NOV 12, 2015 09:00 AM PST

Introducing an ancestrally diverse whole genome data set for select cohort and control research applications

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  • Chief, Division of Medical Genomics, Inova Translational Medicine Institute, Associate Professor, Virginia Commonwealth University School of Medicine
      Dr. Solomon, an accomplished scientist and medical geneticist, is dual board-certified in pediatrics and clinical genetics through the National Human Genome Research Institute.

      At Inova Translational Medicine Institute, Dr. Solomon leads the Medical Genomics division - a group of clinicians and researchers that focuses on providing genetic and genomic medical care, discovering new explanations for genetic disorders, and studying the best ways to integrate cutting-edge genomic resources into clinical practice.

      Previously Dr. Solomon held positions at National Institutes of Health researching the genetic and genomic causes of both rare and common conditions, especially certain types of congenital anomalies. The author of over 70 peer-reviewed articles and book chapters, Dr. Solomon serves as an editor on a number of medical journals, has edited several medical textbooks, and is actively involved in genetic and genomic training and education.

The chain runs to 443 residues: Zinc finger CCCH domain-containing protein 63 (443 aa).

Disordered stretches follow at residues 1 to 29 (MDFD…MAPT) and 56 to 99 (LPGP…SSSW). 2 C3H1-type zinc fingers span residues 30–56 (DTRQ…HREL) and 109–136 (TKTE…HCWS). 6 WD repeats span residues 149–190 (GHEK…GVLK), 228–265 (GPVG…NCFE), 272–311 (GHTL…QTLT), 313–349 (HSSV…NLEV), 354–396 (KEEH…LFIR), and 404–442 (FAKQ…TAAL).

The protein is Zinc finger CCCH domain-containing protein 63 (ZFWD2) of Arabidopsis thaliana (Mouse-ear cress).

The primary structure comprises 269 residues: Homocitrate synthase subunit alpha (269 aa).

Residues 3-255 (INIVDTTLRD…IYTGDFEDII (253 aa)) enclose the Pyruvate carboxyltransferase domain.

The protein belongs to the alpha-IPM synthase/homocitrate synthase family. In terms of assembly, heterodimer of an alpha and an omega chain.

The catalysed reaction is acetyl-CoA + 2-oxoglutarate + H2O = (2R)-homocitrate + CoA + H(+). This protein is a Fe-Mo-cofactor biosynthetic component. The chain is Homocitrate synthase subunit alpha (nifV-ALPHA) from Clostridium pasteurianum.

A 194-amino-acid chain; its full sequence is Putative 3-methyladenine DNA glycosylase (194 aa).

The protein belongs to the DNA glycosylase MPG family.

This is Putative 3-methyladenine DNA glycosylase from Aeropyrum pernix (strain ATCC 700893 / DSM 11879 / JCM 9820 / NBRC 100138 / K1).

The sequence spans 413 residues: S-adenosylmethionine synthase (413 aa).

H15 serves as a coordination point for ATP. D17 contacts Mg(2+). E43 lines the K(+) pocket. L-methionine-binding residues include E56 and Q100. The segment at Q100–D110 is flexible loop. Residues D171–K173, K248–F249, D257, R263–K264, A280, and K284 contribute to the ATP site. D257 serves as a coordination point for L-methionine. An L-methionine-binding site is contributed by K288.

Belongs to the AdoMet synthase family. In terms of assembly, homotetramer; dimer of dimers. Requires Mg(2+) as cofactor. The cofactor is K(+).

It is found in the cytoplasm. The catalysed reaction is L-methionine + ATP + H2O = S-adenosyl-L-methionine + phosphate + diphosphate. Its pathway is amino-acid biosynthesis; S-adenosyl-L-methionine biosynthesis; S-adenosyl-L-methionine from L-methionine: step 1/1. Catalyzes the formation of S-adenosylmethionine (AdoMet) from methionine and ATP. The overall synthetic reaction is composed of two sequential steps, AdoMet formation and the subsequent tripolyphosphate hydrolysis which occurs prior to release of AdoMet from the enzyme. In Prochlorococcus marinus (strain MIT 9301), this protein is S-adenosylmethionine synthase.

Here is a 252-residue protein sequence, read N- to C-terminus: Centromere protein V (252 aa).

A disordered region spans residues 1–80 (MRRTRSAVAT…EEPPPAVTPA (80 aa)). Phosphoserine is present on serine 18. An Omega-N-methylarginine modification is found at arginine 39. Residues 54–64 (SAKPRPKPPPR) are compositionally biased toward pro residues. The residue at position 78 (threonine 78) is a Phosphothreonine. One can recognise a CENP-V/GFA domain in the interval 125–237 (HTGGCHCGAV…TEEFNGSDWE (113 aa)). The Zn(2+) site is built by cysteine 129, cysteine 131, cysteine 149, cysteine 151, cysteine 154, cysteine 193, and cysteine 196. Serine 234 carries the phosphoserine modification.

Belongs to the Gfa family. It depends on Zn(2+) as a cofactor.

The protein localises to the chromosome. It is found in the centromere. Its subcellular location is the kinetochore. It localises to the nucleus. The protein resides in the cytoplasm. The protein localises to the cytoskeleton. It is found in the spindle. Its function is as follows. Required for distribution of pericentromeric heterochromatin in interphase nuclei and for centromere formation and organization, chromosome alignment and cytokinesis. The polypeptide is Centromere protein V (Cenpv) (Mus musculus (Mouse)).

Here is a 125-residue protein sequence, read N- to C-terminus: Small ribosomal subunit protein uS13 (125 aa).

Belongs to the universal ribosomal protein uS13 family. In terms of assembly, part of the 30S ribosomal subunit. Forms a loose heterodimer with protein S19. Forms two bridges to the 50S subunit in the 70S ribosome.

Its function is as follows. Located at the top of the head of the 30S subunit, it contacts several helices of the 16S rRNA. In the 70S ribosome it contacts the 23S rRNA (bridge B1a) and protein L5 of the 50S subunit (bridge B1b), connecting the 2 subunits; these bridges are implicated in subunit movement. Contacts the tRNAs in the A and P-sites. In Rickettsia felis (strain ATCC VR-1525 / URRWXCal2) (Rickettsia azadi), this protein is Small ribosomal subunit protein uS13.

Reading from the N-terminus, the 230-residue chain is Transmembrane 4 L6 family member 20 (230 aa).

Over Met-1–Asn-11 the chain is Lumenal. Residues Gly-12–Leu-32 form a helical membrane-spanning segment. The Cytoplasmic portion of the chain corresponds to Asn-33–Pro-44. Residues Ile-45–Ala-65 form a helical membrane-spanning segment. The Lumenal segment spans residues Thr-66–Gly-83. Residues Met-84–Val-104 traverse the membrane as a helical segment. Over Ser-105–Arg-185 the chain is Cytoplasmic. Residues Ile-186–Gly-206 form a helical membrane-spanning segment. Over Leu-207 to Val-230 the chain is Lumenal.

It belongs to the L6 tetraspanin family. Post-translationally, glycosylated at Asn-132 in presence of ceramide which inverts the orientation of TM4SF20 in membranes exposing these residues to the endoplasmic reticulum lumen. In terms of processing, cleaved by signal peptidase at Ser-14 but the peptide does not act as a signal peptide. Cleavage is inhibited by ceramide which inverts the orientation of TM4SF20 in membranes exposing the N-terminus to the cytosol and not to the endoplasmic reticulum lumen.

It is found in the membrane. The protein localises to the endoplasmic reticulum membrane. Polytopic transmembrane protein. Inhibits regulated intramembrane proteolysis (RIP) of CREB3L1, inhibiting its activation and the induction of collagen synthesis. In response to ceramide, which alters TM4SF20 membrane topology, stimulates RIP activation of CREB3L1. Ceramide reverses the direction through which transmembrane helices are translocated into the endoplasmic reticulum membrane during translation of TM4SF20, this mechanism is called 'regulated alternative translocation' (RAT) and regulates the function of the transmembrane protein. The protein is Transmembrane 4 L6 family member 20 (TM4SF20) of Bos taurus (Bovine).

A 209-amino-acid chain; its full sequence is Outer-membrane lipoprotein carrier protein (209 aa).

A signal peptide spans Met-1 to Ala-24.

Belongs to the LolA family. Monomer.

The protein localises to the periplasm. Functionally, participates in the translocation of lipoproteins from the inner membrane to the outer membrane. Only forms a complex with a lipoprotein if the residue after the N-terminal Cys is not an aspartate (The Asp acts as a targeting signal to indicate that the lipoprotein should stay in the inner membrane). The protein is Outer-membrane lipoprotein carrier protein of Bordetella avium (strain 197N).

Introduction and adoption of whole-genome sequencing has enabled new methods of investigation in the quest for answers in diagnostic odyssey cases as well as in the broader study of genetic diversity in affected and healthy populations. Ground breaking studies at the Inova Translational Medicine Institute (ITMI) have generated a data set of nearly 7,000 and growing fully sequenced genomes annotated with familial relationships, ancestral origin and clinical phenotypes. This data set has been the focus of a number of recent publications describing diverse applications including clinical diagnostic cases of children presenting with congenital anomalies and characterization of germline variation in cancer-susceptibility genes in a healthy population, as well as having provided the basis for an exploration of the utility of whole-genome sequencing for detection of newborn screening disorders.
    Using these and other studies as examples, we will discuss the importance of having access to such an ancestrally diverse data set in understanding genetic variation and interpreting the likely clinical relevance of individual genomic variants.

    Learning Objectives

    1. Appreciate the utility of whole-genome sequencing for diagnostic odyssey cases and cohort analyses
    2. Understand the value of an ancestrally diverse control data set 
    3. Apply allele frequency information in the evaluation of likely pathogenic variants for clinical significance

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